A further advantage of electric motors is their relative simplicity in comparison to IC engines. A typical brushless motor has only one moving part, the rotor, which is often attached directly to the propeller shaft. Even the simplest fuel-burning motors are infinitely more complex and require periodic detailed inspections and costly overhauls. The rudimentary nature of electric motors makes them easier (less expensive) to inspect and maintain, while also being intrinsically more reliable.
The simplified nature of electric motors suggests equally simplified operation for the pilot.
The simplified nature of electric motors suggests equally simplified operation for the pilot. There would be no need to worry about carburetor heat, mixture settings, altitude density and the myriad other factors that affect the performance of an IC engine. That is not to suggest that operating a powerful electric motor is not without its own set of concerns. However, those concerns would be relatively independent of ever-changing environmental conditions.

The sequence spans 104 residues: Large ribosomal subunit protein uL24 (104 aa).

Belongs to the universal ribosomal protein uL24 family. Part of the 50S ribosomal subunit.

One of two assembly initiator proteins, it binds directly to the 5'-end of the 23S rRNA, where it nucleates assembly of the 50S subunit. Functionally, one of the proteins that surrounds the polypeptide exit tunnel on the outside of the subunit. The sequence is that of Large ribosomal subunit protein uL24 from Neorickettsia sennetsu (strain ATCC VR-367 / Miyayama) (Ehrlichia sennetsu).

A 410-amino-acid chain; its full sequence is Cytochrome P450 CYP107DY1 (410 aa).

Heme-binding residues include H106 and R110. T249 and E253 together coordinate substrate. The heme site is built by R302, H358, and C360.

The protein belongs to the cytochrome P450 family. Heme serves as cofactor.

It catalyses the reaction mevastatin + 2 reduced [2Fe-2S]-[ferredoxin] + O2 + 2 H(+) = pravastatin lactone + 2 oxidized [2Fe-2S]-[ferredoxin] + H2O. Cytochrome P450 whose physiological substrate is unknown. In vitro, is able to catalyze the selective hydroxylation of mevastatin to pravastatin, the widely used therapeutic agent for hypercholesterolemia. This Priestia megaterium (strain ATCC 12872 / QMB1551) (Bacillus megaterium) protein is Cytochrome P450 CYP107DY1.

It’s All About the Batteries
With all of the obvious advantages of electric motors, it is natural to wonder why electric airplanes are still an exceptionally rare novelty. The short answer is that battery technology has not progressed sufficiently to allow electric aircraft to flourish. All of the other elements are in place: powerful motors, sophisticated controllers, lightweight airframes, efficient propellers. It’s just those pesky batteries holding us back. Despite huge strides in battery technology over the last decade, there isn’t a battery around that begins to approach the energy per pound (energy density) that gasoline, diesel, or kerosene can provide. That’s probably why Airbus is giving themselves until 2050 to get that hybrid commuter plane project airborne. Perhaps the next 30 years of battery advancements will get them there.
It isn’t that current batteries make an electric aircraft completely impractical. In fact, new electric airplanes are emerging all the time. It’s just that the typical flight time and/or range limitations imposed by modern batteries eliminate the electric option for anyone who wants to do anything more than putter around the airport on a Sunday afternoon.